The art design is the big draw here, with hand-drawn and painted elements that remind me of Jheronimus Bosch if he had grown up with Sesame Street. The design is technically a platformer, but don’t worry: you don’t need any nervous skills to get past the puzzles – just your brain. It’s also pretty short when these games go, so you may want to wait for a sale.

Fae tactic

Miss you Final Fantasy Tactics and Tactic Ogre ? Like Endlessfluff Games, the developers of Fae tactic. A JRPG-inspired story and pixelated visuals are just the sprinkling of this turn-based strategy cake. But the game doesn’t just try to recreate the bygone era of tactical RPGs, it’s also innovative with an interface that emphasizes actions above menus and works great on controllers.

There are shades of it too Pokémon in the setup, which allows you to summon creatures you’ve defeated to defeat your current enemies. The game is also surprisingly long and ensures that it will satisfy your classic tile strategy game solution for quite some time when you finally take on the final challenge.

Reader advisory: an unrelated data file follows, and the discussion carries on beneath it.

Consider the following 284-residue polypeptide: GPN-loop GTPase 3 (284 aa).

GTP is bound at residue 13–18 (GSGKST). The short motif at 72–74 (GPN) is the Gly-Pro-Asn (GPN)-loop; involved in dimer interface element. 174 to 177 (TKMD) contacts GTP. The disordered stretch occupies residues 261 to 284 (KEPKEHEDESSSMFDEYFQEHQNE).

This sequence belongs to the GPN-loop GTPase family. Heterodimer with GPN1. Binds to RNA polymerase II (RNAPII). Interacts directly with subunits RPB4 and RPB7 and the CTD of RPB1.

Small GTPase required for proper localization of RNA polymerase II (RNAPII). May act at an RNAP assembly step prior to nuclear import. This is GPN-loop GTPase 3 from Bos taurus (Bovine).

Metroidvania games often give the player the task of killing various anonymous monsters. But what if you were the anonymous monster instead, chewing levels full of unhappy people like they were disturbingly noisy? Gushers ? Enter Ace, a side-scrolling 2D action game that flips the script and turns you into a tentacular horror.

Even in pixel art, the monster’s knockouts of humans get visceral and disturbing detail, not to mention the screams. When you get injured, you reduce your biomass, eat people and get it back and improve your skills. The ever-shrinking mechanic and the monster’s unique movement help create some innovative battles and puzzles, and pixel art fans will love the protagonist’s undulating motion and the gloomy blood of the environments.